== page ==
The distinct traits shared by the Semitic languages determine the essential unity of research in these languages. Studies in Semitic Languages and Linguistics has been a prominent forum for linguistic publications concerning the Semitic languages ever since its foundation in 1967.
The series includes both books written in the philological tradition of research and ones applying modern linguistic theories. Such sub-disciplines as descriptive linguistics, comparative linguistics, socio-linguistics et cetera all fall within the scope of the series. While studies of individual aspects of individual languages are accepted on a selective basis, the series specifically includes monographs, collaborative volumes, and reference works of a wider scope.
The goal of the series is to provide a widely read and respected international forum for high quality theoretical, analytical, and applied pragmatic studies of all types. By publishing leading edge work on natural language practice, it seeks to extend our growing knowledge of the forms, functions, and foundations of human interaction.
Aaron D. Rubin, Ph.D. (2004), Harvard University, is Professor of Classics and Ancient Mediterranean Studies, Jewish Studies, and Linguistics at Penn State University. He specializes in the comparative study of the Semitic languages, so far with particular attention to Hebrew, Mehri, and Jibbali. In addition to numerous articles and book chapters, he has published six monographs, including The Mehri Language of Oman (2010), A Brief Introduction to the Semitic Languages (2010), and The Jibbali (Shahri) Language of Oman: Grammar and Texts (2014). He also served as an associate editor for Brill's multi-volume Encyclopedia of Hebrew Language and Linguistics (2013), co-edited Brill's Handbook of Jewish Languages (2016), and serves on the editorial board of Brill's Journal of Jewish Languages.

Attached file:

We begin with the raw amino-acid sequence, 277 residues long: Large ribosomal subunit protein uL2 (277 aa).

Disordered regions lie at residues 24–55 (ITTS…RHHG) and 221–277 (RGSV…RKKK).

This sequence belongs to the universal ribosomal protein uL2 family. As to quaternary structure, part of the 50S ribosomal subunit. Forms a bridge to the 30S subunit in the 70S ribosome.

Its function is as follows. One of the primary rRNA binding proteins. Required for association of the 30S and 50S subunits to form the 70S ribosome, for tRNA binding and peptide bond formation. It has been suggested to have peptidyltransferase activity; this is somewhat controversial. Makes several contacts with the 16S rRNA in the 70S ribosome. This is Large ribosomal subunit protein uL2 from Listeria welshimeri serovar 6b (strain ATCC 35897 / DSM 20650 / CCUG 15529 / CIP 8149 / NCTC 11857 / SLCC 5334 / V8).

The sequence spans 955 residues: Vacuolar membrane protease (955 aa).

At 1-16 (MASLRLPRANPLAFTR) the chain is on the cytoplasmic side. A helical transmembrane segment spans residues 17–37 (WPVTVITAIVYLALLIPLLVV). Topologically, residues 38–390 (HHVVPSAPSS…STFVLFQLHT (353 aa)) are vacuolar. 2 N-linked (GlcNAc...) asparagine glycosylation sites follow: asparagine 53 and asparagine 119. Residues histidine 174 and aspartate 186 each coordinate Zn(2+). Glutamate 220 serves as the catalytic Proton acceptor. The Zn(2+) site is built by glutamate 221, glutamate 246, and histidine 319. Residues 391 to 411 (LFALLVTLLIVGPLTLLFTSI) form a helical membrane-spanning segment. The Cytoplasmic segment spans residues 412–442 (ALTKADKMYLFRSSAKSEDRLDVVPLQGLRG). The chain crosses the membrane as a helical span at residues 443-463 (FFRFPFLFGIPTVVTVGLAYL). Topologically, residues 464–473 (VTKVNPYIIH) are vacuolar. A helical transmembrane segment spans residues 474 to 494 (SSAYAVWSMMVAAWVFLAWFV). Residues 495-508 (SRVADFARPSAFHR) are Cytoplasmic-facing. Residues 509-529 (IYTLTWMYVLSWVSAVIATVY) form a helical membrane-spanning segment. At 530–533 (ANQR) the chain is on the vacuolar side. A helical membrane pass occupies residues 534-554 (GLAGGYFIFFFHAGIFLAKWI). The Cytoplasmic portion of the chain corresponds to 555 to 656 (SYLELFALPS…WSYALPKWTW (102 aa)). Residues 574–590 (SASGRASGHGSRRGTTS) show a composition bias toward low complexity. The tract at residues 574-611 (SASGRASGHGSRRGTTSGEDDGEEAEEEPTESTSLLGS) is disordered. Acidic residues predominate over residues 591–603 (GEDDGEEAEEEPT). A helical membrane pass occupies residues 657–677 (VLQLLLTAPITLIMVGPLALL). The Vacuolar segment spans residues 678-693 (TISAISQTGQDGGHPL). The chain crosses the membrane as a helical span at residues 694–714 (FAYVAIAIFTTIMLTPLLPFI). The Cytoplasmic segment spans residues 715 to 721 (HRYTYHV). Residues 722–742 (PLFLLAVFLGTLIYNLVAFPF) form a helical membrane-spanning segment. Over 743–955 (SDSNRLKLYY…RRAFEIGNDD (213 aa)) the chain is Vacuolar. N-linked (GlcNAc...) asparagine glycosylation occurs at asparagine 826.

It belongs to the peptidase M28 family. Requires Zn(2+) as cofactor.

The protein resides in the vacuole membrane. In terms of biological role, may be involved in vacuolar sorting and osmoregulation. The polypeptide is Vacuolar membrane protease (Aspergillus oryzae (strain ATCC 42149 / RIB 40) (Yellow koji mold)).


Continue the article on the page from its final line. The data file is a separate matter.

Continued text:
Ahmad Al-Jallad, Ph.D. (2012), Harvard University, is M. S. Sofia Chair in Arabic Studies, and associate professor at Ohio State University's Department of Near Eastern Languages and Cultures. He specializes in the epigraphy and languages of pre-Islamic Arabia, with particular attention to Safaitic and Hismaic. He also writes on the comparative grammar of the Semitic languages and the modern dialects of Arabic. His notable publications include the discovery of a zodiac star calendar used by the pre-Islamic nomads of North Arabia (Arabian Archaeology and Epigraphy, 2014, 2016), the decipherment of possibly the oldest Arabic poetic text (Journal of Ancient Near Eastern Religion, 2015), and the decipherment of the oldest, fully vocalized Arabic text, written in Greek letters (Arabian Epigraphic Notes, 2015), as well as the first grammar of the Safaitic Inscriptions (Brill, 2015). He is the founding director of the Leiden Center for the Study of Ancient Arabia, and has led or been a member of several epigraphic and archaeological projects.
Aaron D. Rubin, Pennsylvania State University, University Park, Pennsylvania, USA Ahmad Al-Jallad, The Ohio State University, Columbus, Ohio, USA